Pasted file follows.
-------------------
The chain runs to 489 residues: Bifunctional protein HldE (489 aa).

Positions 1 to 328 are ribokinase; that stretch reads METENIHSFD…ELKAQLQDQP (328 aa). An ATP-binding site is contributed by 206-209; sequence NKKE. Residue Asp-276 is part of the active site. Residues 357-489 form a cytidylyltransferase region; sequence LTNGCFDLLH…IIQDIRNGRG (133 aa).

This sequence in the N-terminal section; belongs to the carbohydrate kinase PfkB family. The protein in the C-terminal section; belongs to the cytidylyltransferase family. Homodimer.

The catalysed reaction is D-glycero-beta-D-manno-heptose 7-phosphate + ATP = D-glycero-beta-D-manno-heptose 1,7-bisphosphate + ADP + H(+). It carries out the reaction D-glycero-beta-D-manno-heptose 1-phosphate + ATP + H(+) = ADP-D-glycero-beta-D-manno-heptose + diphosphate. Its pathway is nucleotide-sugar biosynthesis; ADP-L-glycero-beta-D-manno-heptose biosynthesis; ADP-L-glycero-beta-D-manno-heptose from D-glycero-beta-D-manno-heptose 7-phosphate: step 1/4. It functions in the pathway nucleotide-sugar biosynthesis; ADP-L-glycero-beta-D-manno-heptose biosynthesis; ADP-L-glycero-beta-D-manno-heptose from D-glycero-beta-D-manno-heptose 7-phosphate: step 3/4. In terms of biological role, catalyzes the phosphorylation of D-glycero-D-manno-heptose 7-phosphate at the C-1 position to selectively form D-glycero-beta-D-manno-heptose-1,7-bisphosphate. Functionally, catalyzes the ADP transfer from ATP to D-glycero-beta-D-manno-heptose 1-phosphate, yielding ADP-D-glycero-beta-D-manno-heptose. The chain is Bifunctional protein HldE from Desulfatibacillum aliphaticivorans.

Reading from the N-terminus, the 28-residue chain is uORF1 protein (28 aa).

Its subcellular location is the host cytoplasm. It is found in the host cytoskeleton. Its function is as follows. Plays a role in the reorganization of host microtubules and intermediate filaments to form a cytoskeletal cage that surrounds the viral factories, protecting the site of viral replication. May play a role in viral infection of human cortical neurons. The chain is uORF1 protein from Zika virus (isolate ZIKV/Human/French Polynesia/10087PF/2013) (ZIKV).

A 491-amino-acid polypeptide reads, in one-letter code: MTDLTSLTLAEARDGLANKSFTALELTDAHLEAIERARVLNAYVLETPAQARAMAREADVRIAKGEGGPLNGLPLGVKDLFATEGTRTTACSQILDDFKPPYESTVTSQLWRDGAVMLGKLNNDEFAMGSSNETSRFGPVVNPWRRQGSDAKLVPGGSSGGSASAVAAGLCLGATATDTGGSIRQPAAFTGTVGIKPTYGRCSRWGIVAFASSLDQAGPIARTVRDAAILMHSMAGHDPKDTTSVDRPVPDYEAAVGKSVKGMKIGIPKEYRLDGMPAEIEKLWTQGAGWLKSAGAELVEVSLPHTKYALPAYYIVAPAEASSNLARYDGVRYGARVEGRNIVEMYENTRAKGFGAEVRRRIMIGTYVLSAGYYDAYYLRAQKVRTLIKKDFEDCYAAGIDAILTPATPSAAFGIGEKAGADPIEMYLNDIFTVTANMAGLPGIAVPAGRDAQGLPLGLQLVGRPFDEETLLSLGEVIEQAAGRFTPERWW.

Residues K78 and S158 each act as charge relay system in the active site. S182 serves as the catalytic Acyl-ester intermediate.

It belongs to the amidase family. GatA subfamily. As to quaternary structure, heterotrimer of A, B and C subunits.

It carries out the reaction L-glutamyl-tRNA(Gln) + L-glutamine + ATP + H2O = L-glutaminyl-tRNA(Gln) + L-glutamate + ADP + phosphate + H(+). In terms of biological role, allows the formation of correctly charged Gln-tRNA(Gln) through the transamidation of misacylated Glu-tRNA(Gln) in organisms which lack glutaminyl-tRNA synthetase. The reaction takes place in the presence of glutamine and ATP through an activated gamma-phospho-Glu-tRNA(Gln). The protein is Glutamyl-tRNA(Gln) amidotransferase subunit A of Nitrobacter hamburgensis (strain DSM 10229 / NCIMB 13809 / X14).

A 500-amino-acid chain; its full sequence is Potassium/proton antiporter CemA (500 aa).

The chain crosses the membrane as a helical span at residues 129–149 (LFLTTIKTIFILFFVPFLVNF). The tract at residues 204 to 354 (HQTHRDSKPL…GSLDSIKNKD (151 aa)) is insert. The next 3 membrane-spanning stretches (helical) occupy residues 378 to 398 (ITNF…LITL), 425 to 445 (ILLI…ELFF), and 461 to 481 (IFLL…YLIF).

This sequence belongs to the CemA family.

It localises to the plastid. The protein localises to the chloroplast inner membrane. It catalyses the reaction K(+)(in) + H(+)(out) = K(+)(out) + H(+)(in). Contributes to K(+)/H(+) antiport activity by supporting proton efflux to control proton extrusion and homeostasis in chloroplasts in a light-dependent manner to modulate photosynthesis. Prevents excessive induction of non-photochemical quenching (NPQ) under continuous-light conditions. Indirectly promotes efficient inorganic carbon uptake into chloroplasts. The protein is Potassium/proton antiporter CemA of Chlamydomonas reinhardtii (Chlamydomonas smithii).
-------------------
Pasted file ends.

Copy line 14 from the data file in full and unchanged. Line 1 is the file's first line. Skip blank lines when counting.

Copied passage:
It localises to the plastid. The protein localises to the chloroplast inner membrane. It catalyses the reaction K(+)(in) + H(+)(out) = K(+)(out) + H(+)(in). Contributes to K(+)/H(+) antiport activity by supporting proton efflux to control proton extrusion and homeostasis in chloroplasts in a light-dependent manner to modulate photosynthesis. Prevents excessive induction of non-photochemical quenching (NPQ) under continuous-light conditions. Indirectly promotes efficient inorganic carbon uptake into chloroplasts. The protein is Potassium/proton antiporter CemA of Chlamydomonas reinhardtii (Chlamydomonas smithii).